A precious two ‘Coriolanus’ performances remain
By Charlene Baldridge
San Diego theatergoers have a rare opportunity to see a seldom-performed Shakespeare tragedy during this summer’s Old Globe Shakespeare Festival. Written in 1608, “Coriolanus” has not been seen hereabouts since 1988. Now the opportunities have dwindled to a precious two, Wednesday, Sept. 23 and Friday, Sept. 25.
The late Canadian-Hungarian director John Hirsch’s renowned 1988 Old Globe production, set in modern times and surrounded with live television images of the performance, received national press and was much copied worldwide. It was Hirsch’s first and last directorial assignment at the Old Globe. He died the following year of AIDS.
Playing in the outdoor Lowell Davies Festival Theatre, this season’s “Coriolanus” is the parting assignment of Shakespeare Festival Artistic Director Darko Tresnjak, whose staging of Shakespeare and others began with an astonishing outdoor production of Shakespeare’s “Pericles Prince of Tyre” (2003) established the young Yugoslavia-born director at the Old Globe. Tresnjak, who recently announced his departure effective September 1, also directed this season’s production of Edmond Rostand’s “Cyrano de Bergerac.” His leaving is a great loss for the Old Globe and the city.
That is all the more reason to see “Coriolanus” before it, too, becomes ephemera. According to Tresnjak, Shakespeare didn’t create perfect characters because they don’t make for good drama or conflict. For his imperfect Coriolanus, he chose Greg Derelian, a classically trained New York-based actor with whom he’s worked in the past. A major hunk, Derelian has acting power as well in the role of a Roman soldier urged by Volumnia, his mother (Celeste Ciulla in one of Shakespeare’s most indelible female roles) to enter politics by becoming a tribune. Coriolanus, victorious in battle, has few people skills. He barely disguises disdain for the populace, and certain tribunes (Grant Goodman and James Newcomb) fearful of his power and popularity make it their objective to bring him down. Eventually, Coriolanus is declared a traitor and sentenced to death, so he flees to the enemy camp of Tullus Aufidius, whom he once defeated in hand-to-hand combat and subsequently spared. The two conspire to attack Rome together and seem to share a deep bond of camaraderie. When Coriolanus is persuaded to broker peace between the Volscians and Rome, Aufidius slays him, and what was to have been Coriolanus’ triumphant return as peacemaker becomes his funeral.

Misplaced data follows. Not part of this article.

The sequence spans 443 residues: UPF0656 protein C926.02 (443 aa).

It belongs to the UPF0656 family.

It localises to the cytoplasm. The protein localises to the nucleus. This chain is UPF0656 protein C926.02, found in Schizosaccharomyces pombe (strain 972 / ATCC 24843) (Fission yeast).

Tresnjak stages this difficult work with the genius for spectacle that is so emblematic of his work. The final scene sears itself into one’s theatrical memory as do the performances of Derelian, Ciulla and Old Globe Associate Artist Charles Janascz as Coriolanus’ trusted advisor, Menenius. As for spectacle, Ralph Funicello creates a spare set with design elements suggestive of Rome during the rise of fascism; Anna R. Oliver’s costumes, military and civilian, are splendid; and Christopher R. Walker’s music is subtle and alarming. Lighting is by York Kennedy.
“Coriolanus” completes its Shakespeare Festival engagement with the performances noted above, playing in rotating repertory with “Cyrano” (closing the festival September 27) and Shakespeare’s comedy “Twelfth Night” (closing the festival September 26). Curtain is 8 p.m. at the Lowell Davies Festival Theatre, Old Globe, Balboa Park.
For details go to www.theoldglobe.org/calendar/index.aspx. For tickets, visit www.theoldglobe.com or phone (619) 23-globe.